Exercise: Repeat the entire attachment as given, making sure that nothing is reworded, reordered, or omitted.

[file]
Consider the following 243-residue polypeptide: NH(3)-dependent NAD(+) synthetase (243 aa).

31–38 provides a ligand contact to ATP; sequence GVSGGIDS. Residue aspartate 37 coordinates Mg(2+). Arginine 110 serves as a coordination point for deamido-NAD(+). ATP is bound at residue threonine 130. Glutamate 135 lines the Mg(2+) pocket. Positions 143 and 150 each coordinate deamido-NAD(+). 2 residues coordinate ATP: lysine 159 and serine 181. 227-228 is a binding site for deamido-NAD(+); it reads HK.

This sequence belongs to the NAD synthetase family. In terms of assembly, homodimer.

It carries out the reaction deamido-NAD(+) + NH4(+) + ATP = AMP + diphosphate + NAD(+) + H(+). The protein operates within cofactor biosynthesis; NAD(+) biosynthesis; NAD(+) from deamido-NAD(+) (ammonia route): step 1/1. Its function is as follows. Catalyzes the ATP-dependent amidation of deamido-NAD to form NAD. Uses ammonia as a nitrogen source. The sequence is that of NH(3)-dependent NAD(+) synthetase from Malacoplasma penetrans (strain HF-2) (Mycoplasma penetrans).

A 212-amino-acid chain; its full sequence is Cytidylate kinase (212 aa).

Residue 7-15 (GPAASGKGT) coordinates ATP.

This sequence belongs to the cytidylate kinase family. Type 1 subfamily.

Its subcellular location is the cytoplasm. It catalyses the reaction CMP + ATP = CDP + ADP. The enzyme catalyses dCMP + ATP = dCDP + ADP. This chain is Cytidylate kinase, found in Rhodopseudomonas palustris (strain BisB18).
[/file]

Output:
Consider the following 243-residue polypeptide: NH(3)-dependent NAD(+) synthetase (243 aa).

31–38 provides a ligand contact to ATP; sequence GVSGGIDS. Residue aspartate 37 coordinates Mg(2+). Arginine 110 serves as a coordination point for deamido-NAD(+). ATP is bound at residue threonine 130. Glutamate 135 lines the Mg(2+) pocket. Positions 143 and 150 each coordinate deamido-NAD(+). 2 residues coordinate ATP: lysine 159 and serine 181. 227-228 is a binding site for deamido-NAD(+); it reads HK.

This sequence belongs to the NAD synthetase family. In terms of assembly, homodimer.

It carries out the reaction deamido-NAD(+) + NH4(+) + ATP = AMP + diphosphate + NAD(+) + H(+). The protein operates within cofactor biosynthesis; NAD(+) biosynthesis; NAD(+) from deamido-NAD(+) (ammonia route): step 1/1. Its function is as follows. Catalyzes the ATP-dependent amidation of deamido-NAD to form NAD. Uses ammonia as a nitrogen source. The sequence is that of NH(3)-dependent NAD(+) synthetase from Malacoplasma penetrans (strain HF-2) (Mycoplasma penetrans).

A 212-amino-acid chain; its full sequence is Cytidylate kinase (212 aa).

Residue 7-15 (GPAASGKGT) coordinates ATP.

This sequence belongs to the cytidylate kinase family. Type 1 subfamily.

Its subcellular location is the cytoplasm. It catalyses the reaction CMP + ATP = CDP + ADP. The enzyme catalyses dCMP + ATP = dCDP + ADP. This chain is Cytidylate kinase, found in Rhodopseudomonas palustris (strain BisB18).